fist-fight discussion has been going on on three mediblogs – White Coat’s, Happy Hospitalist’s, and Nurse K’s. It started when White Coat bemoaned the fact that Michael Jackson’s doctor is possibly being charged with manslaughter in connection with the singer’s death, allegedly from the drug, propofol. He (and then Happy echoed it) is very concerned that if the doc is successfully prosecuted for this crime, it will set a precedent to charge doctors with all sorts of criminal acts if patients have bad outcomes from the off-label use of drugs. Doctors have been doing this since the dawn of medicine – usually appropriately and safely (after all, pharmaceutical companies cannot petition the FDA for every new indication of every drug that is discovered – it costs jillions of dollars to do so, and for what? We will prescribe them regardless if with think something will work and is safe). Here is my two cents.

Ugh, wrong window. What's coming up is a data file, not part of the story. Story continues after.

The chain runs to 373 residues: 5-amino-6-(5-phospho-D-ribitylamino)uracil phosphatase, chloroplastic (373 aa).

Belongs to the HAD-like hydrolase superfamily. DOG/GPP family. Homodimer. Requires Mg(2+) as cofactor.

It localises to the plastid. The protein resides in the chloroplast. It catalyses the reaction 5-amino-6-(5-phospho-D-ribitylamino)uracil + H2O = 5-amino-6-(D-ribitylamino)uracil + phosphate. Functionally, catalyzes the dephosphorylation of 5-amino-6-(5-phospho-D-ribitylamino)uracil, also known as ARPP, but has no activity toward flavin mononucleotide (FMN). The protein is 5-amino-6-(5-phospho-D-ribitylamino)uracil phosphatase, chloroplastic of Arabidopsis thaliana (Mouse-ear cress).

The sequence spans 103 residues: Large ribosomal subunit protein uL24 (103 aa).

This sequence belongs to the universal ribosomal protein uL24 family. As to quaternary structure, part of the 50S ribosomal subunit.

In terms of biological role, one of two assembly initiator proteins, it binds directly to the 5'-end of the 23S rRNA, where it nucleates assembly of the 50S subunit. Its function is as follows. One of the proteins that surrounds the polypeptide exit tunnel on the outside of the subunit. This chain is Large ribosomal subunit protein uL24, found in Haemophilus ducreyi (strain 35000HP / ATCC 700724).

I agree with them IF such a horrific precedent were to be set in this case, the practise of medicine would be egregiously harmed. As Happy (paraphrased) says, doctors will have to stop giving neurontin for diabetic neuropathy, and lasix for ascites (both are common off label uses for them). However, I agree with Nurse K that such an outcome is extraordinarily unlikely – mostly because what Dr Murray did (or allegedly did) was very different from what Happy describes. Propofol is a HEAVY duty anaesthetic induction agent. It induces deep levels of anaesthesia in higher doses, allowing us to safely put people “to sleep” for operations (and then maintain them on inhaled agents like Sevoflurane until the operation is done). It does not take a rocket scientist to realise that such a drug could kill you – it makes you completely lose the ability to protect your airway at higher doses. Thus, even when given at LOW doses for “conscious or moderate sedation”, one must strictly monitor the patient. It should not be given to anyone (except in the most emergent of life-threatening reasons) who has eaten or drunk anything within the last 6 hours (to avoid aspiration). The patient must be on a cardiac and oxygen saturation monitor. Airway equipment must be present (intubation supplies, a ventilator, oxygen, etc), and well as access to ACLS drugs (epinephrine, atropine, etc) in case the patients crashes. This occasionally happens and as a result, the person giving the propofol must be able to resuscitate the patient – and this does not mean just to do CPR. He or she needs to comfortable intubating and be ACLS certified. At my hospital these are the BASIC prerequisites to perform conscious sedation. We have an additional level of certification as well. You have to be either an idiot, a cavalier cowboy, or beyond uncaring to just bolus someone with propofol in at home (unless MJ’s house was basically set up like an ER and Dr Murray was properly certified with an attendant RN as well). Giving someone lasix for ascites or neurontin for diabetic neuropathy is not much different than giving it for it’s original use. Both drugs are pretty damn safe and dosed similarly for these off label conditions. I find it hard to believe that doctors will be prosecuted if someone so happens to die from lasix – induced hypkalaemia JUST because they gave it for an off label use. I just don’t see how that would be manslaughter just like they are proposing MJ’s death is a case of. It’s like apples and oranges. That said, I am very interested to see what happens – and I wonder if the government will make propofol a controlled substance finally.